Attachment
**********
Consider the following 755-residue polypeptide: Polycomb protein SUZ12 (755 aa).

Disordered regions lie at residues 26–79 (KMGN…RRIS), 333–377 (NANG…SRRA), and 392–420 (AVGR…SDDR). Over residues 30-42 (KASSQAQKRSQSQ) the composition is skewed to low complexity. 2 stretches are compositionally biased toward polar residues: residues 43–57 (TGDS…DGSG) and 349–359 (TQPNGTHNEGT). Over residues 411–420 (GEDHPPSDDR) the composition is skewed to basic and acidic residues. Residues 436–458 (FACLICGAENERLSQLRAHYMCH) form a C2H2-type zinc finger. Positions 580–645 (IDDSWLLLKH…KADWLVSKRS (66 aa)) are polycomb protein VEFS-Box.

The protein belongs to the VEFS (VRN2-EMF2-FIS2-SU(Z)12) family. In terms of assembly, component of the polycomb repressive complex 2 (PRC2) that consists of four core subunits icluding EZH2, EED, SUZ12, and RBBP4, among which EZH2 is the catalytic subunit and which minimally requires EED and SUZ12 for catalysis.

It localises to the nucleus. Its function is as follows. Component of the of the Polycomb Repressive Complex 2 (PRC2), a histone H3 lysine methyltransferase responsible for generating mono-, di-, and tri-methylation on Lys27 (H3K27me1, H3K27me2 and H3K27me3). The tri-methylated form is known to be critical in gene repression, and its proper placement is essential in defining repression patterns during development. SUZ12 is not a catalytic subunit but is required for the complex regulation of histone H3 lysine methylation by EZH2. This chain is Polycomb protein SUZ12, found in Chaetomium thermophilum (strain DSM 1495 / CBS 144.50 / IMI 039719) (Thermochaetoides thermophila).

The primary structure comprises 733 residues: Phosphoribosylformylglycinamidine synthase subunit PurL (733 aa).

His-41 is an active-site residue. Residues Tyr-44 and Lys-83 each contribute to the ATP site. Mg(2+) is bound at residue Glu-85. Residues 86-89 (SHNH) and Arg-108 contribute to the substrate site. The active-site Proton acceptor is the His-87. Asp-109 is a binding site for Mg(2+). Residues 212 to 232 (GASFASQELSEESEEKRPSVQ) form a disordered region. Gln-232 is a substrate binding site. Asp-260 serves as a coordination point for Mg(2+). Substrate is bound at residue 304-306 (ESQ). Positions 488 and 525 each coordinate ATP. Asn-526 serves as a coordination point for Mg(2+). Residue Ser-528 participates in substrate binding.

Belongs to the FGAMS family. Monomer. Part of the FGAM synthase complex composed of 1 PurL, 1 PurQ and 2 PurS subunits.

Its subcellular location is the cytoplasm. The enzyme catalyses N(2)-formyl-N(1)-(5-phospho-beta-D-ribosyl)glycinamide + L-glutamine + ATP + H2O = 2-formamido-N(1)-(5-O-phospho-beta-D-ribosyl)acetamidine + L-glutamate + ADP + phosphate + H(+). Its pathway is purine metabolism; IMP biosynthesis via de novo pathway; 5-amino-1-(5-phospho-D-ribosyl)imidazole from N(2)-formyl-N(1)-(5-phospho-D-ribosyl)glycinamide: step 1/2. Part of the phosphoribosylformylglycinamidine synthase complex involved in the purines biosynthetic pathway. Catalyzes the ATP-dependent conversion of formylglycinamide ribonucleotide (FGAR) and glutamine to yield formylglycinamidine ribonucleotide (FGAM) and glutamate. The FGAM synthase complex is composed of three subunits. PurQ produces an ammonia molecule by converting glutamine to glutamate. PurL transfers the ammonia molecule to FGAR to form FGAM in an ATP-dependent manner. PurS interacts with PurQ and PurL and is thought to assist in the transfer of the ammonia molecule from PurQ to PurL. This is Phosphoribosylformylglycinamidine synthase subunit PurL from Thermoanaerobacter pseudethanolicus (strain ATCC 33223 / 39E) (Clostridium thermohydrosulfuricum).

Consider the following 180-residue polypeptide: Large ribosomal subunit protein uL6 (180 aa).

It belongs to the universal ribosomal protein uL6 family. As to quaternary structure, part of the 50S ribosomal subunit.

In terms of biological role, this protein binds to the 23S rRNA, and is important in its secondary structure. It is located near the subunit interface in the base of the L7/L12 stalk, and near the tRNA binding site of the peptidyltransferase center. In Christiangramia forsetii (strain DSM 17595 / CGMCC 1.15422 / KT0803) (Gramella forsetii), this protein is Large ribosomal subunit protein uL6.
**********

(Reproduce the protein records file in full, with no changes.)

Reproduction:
Consider the following 755-residue polypeptide: Polycomb protein SUZ12 (755 aa).

Disordered regions lie at residues 26–79 (KMGN…RRIS), 333–377 (NANG…SRRA), and 392–420 (AVGR…SDDR). Over residues 30-42 (KASSQAQKRSQSQ) the composition is skewed to low complexity. 2 stretches are compositionally biased toward polar residues: residues 43–57 (TGDS…DGSG) and 349–359 (TQPNGTHNEGT). Over residues 411–420 (GEDHPPSDDR) the composition is skewed to basic and acidic residues. Residues 436–458 (FACLICGAENERLSQLRAHYMCH) form a C2H2-type zinc finger. Positions 580–645 (IDDSWLLLKH…KADWLVSKRS (66 aa)) are polycomb protein VEFS-Box.

The protein belongs to the VEFS (VRN2-EMF2-FIS2-SU(Z)12) family. In terms of assembly, component of the polycomb repressive complex 2 (PRC2) that consists of four core subunits icluding EZH2, EED, SUZ12, and RBBP4, among which EZH2 is the catalytic subunit and which minimally requires EED and SUZ12 for catalysis.

It localises to the nucleus. Its function is as follows. Component of the of the Polycomb Repressive Complex 2 (PRC2), a histone H3 lysine methyltransferase responsible for generating mono-, di-, and tri-methylation on Lys27 (H3K27me1, H3K27me2 and H3K27me3). The tri-methylated form is known to be critical in gene repression, and its proper placement is essential in defining repression patterns during development. SUZ12 is not a catalytic subunit but is required for the complex regulation of histone H3 lysine methylation by EZH2. This chain is Polycomb protein SUZ12, found in Chaetomium thermophilum (strain DSM 1495 / CBS 144.50 / IMI 039719) (Thermochaetoides thermophila).

The primary structure comprises 733 residues: Phosphoribosylformylglycinamidine synthase subunit PurL (733 aa).

His-41 is an active-site residue. Residues Tyr-44 and Lys-83 each contribute to the ATP site. Mg(2+) is bound at residue Glu-85. Residues 86-89 (SHNH) and Arg-108 contribute to the substrate site. The active-site Proton acceptor is the His-87. Asp-109 is a binding site for Mg(2+). Residues 212 to 232 (GASFASQELSEESEEKRPSVQ) form a disordered region. Gln-232 is a substrate binding site. Asp-260 serves as a coordination point for Mg(2+). Substrate is bound at residue 304-306 (ESQ). Positions 488 and 525 each coordinate ATP. Asn-526 serves as a coordination point for Mg(2+). Residue Ser-528 participates in substrate binding.

Belongs to the FGAMS family. Monomer. Part of the FGAM synthase complex composed of 1 PurL, 1 PurQ and 2 PurS subunits.

Its subcellular location is the cytoplasm. The enzyme catalyses N(2)-formyl-N(1)-(5-phospho-beta-D-ribosyl)glycinamide + L-glutamine + ATP + H2O = 2-formamido-N(1)-(5-O-phospho-beta-D-ribosyl)acetamidine + L-glutamate + ADP + phosphate + H(+). Its pathway is purine metabolism; IMP biosynthesis via de novo pathway; 5-amino-1-(5-phospho-D-ribosyl)imidazole from N(2)-formyl-N(1)-(5-phospho-D-ribosyl)glycinamide: step 1/2. Part of the phosphoribosylformylglycinamidine synthase complex involved in the purines biosynthetic pathway. Catalyzes the ATP-dependent conversion of formylglycinamide ribonucleotide (FGAR) and glutamine to yield formylglycinamidine ribonucleotide (FGAM) and glutamate. The FGAM synthase complex is composed of three subunits. PurQ produces an ammonia molecule by converting glutamine to glutamate. PurL transfers the ammonia molecule to FGAR to form FGAM in an ATP-dependent manner. PurS interacts with PurQ and PurL and is thought to assist in the transfer of the ammonia molecule from PurQ to PurL. This is Phosphoribosylformylglycinamidine synthase subunit PurL from Thermoanaerobacter pseudethanolicus (strain ATCC 33223 / 39E) (Clostridium thermohydrosulfuricum).

Consider the following 180-residue polypeptide: Large ribosomal subunit protein uL6 (180 aa).

It belongs to the universal ribosomal protein uL6 family. As to quaternary structure, part of the 50S ribosomal subunit.

In terms of biological role, this protein binds to the 23S rRNA, and is important in its secondary structure. It is located near the subunit interface in the base of the L7/L12 stalk, and near the tRNA binding site of the peptidyltransferase center. In Christiangramia forsetii (strain DSM 17595 / CGMCC 1.15422 / KT0803) (Gramella forsetii), this protein is Large ribosomal subunit protein uL6.